3. Lack of staff knowledge about the ingredients

There’s nothing worse than looking forward to an amazing plant-based dish and then losing the interest by the time you order it because of the lack of knowledge and interest of the waiter or staff. Ensuring that the customer-facing staff is knowledgeable about the existence, ingredients and taste of the new dishes is crucial to the success of the launch. So, make sure to get your employees onboard of the change and have them taste the dishes as well. Staff training is highly underestimated & is critical to a successful business.

4. Not sharing the menu additions through marketing campaigns

Especially when short on cash many restaurant owners reduce marketing spendings. But that is in fact one of the worst things to do when launching a new vegan menu. It’s not to say that marketing campaigns have to be expensive, but one has to understand the following: at this point most plant-based eaters do not randomly sit down at a café or restaurant. They do research about where they can find the best vegan options. So not talking about it online or offline is most likely not going to bring you in this new clientele. Market your vegan dishes the same way you would the rest of your meals & you can reach a huge audience is you know where to market this, think about pages you can post onto, events you can attend, even hashtags you can use.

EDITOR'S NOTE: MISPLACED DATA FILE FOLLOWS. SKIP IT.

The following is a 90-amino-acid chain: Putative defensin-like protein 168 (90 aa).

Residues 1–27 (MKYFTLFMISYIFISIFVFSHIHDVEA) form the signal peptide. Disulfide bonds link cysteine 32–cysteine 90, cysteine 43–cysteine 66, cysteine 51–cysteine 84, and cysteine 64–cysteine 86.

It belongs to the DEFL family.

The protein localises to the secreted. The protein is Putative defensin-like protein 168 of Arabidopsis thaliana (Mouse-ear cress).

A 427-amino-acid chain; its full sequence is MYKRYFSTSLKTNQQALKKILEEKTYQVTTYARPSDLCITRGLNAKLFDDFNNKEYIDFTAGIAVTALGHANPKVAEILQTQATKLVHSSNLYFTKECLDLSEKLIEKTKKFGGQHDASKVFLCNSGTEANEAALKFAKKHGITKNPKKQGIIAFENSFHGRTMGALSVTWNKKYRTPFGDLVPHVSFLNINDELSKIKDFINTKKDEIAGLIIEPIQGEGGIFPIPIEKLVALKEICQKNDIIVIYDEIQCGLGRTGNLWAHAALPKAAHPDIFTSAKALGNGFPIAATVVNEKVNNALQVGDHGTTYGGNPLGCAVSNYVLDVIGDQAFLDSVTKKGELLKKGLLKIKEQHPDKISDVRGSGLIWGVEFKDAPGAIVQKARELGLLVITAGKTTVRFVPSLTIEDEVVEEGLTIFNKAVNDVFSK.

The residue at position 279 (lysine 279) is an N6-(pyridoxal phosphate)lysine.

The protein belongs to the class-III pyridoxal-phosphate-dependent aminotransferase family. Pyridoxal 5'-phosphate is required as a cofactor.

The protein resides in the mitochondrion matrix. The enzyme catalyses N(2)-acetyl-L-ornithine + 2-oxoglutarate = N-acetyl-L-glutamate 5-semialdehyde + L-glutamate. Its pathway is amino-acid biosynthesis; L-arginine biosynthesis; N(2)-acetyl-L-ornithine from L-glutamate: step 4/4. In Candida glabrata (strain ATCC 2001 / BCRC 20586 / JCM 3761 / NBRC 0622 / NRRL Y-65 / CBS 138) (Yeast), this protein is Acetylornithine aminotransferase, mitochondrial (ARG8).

5. Overpricing the vegan options